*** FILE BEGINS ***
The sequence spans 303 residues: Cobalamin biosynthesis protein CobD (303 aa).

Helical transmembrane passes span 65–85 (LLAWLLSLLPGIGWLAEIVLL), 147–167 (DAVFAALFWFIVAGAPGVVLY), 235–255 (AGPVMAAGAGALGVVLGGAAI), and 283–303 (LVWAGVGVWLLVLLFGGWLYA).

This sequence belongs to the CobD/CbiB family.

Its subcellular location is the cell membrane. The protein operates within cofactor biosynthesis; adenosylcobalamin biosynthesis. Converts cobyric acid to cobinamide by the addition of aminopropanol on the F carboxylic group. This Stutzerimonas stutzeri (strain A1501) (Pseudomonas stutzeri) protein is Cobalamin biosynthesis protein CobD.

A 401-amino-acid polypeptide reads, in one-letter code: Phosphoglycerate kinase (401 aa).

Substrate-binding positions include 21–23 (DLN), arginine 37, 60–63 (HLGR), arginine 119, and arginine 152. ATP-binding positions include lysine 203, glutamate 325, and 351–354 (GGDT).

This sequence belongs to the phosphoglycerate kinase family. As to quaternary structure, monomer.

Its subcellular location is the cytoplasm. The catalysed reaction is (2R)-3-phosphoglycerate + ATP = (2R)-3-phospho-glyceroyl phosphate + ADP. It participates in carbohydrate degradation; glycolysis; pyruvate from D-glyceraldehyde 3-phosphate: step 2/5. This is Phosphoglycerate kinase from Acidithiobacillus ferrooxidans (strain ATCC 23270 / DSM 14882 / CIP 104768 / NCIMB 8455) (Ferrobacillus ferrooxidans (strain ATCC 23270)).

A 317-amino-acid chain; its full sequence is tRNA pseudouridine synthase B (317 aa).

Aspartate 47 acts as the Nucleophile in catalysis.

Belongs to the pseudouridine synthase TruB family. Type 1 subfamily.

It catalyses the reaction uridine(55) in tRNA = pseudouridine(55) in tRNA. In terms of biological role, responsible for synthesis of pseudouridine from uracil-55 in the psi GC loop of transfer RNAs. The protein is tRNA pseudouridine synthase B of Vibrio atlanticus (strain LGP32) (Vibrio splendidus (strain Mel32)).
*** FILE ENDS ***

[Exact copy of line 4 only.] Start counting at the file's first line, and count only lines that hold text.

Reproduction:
Its subcellular location is the cell membrane. The protein operates within cofactor biosynthesis; adenosylcobalamin biosynthesis. Converts cobyric acid to cobinamide by the addition of aminopropanol on the F carboxylic group. This Stutzerimonas stutzeri (strain A1501) (Pseudomonas stutzeri) protein is Cobalamin biosynthesis protein CobD.